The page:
After Michael died in February of 2015 a box arrived at my door, and this quilt on the couch was in it. I was overcome by Helen’s generous gift and treasure it each day. You can click here to see details of her beautiful work.
We still have one little pet in our home, our beloved parakeet Phoebe. She is seven years old. Phoebe brings such cheer into our kitchen and dining room areas, alway alert to the people who enter. She breeps and chirps more when we’re nearby, and sidles over on her perch to get close to us if we walk by.
Phoebe does something that always makes us smile, and I say it’s her way of coping with the world. She puts her soft little head underneath a bell in her cage, and holds very still. Sometimes she goes to sleep with this bell on her head.
We all have our ways of coping, especially during these last two years. Some of us sleep more, retreat, watch TV, eat, read. I do all of the above, except perhaps the sleeping more part. I’m definitely not sleeping more. That’s another story for another time.
How have you coped these past two years? Have you thrived? Have you flagged a bit? What are some of the coping strategies you’ve employed, if any?
When I see Phoebe calm herself and even doze with this tiny bell on her head, I wonder if she’s on to something. 🙂
Have a lovely spring everyone,
March 11, 2022 | My Jottings
Hello friends, how are things for you these days? Sometimes it’s hard to know what to say when conditions in the world are as they are. While people are being bombed and are dying, evacuating to who-knows-where, while the world is still wondering if the corona virus really is waning a bit, do we talk about our dogs? I don’t know.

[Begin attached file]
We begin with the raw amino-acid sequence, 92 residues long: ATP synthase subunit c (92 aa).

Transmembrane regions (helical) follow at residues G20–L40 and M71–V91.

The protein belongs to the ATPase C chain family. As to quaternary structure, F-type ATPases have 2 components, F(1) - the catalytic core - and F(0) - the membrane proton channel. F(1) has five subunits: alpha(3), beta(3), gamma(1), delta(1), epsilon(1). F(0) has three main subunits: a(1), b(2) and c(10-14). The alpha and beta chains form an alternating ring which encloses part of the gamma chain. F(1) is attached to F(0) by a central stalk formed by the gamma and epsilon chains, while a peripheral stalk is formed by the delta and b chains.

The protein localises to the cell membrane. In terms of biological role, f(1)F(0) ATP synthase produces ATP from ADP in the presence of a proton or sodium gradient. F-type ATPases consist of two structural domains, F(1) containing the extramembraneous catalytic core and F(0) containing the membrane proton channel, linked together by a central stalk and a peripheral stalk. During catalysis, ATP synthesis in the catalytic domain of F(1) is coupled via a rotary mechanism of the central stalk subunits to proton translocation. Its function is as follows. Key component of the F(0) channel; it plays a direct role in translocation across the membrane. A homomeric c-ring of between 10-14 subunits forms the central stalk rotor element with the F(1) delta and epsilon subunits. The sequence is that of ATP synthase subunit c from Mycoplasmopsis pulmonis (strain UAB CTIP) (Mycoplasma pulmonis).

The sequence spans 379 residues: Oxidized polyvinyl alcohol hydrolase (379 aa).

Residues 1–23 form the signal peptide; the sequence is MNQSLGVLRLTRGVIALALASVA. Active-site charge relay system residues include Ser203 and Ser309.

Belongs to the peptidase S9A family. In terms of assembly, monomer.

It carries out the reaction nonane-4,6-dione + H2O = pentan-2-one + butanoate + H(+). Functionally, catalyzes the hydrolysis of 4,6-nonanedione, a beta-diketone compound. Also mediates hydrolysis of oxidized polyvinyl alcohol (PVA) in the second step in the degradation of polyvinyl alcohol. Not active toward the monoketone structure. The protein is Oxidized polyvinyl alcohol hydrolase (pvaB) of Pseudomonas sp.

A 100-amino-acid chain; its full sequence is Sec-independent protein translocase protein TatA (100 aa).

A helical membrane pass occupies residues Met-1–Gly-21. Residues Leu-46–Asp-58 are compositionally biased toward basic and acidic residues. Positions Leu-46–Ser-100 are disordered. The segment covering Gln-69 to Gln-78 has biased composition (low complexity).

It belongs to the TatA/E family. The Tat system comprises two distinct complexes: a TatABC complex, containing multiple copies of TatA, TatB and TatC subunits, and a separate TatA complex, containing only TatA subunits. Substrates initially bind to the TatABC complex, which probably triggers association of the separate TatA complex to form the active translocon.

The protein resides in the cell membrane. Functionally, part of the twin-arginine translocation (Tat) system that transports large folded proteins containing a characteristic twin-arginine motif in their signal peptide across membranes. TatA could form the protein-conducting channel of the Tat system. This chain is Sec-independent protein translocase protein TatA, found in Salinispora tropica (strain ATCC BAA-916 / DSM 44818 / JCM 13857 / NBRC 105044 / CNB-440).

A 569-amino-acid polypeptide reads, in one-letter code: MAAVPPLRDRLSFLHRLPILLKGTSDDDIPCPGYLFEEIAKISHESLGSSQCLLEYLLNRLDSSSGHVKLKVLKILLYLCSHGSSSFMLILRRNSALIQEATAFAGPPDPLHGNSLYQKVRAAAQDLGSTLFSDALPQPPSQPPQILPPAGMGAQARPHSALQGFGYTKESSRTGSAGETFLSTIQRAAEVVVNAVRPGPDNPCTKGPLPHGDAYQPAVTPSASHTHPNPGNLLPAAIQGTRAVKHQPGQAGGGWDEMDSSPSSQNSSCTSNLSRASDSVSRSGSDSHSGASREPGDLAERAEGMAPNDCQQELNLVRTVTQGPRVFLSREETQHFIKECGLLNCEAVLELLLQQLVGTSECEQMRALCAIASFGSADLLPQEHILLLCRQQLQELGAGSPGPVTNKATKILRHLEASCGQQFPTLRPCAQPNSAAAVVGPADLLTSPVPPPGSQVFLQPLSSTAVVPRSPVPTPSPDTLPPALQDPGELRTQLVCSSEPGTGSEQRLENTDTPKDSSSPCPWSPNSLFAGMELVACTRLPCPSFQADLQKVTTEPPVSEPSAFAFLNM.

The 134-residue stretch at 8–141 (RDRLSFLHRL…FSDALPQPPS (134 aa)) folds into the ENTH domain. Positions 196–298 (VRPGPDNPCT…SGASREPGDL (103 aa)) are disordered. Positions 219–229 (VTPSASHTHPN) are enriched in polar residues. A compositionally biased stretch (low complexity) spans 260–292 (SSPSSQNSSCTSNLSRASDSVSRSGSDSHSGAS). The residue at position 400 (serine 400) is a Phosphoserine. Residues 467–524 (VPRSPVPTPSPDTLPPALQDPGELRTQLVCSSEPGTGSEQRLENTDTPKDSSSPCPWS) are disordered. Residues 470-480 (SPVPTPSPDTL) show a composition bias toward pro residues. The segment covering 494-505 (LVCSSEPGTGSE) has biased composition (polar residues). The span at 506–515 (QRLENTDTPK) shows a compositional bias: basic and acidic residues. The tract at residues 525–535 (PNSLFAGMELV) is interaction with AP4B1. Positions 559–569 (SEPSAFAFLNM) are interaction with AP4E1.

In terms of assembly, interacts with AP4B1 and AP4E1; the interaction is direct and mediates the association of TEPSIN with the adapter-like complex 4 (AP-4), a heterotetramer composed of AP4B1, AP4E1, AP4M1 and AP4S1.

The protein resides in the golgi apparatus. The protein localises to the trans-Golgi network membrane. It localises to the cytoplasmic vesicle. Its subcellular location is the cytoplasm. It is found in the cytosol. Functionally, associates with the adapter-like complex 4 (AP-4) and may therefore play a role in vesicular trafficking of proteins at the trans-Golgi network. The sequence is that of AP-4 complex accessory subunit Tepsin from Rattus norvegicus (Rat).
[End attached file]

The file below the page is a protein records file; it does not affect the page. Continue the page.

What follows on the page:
But because I can’t serve the people in my life very well if I’m under the covers 24 hours a day, I guess I’m still trying to live my simple and dwindling life, give my thanks to God, pray every day, buy books for my grandchildren, and sit down at the computer and say hello.
Back in January our little Schnauzer Mildred began having neurological issues and some very bad days. We even got to the point where we made an appointment to take her to the vet to say our goodbyes. But Millie rallied a bit. Her bouts of trembling and tremoring and falling over (possibly vestibular syndrome, but also certainly because she is 96 in dog years) eased a bit, and we cancelled the appointment. She is still so frail, but her appetite is good and she obviously still has a few joyful days yet to live. Sara is Millie’s person. Her allegiance was transferred from Michael to his youngest daughter the day he died in 2015. Millie lives for Sara to come home from work or nursing school, follows her around like a puppy dog. Probably because she is a puppy dog.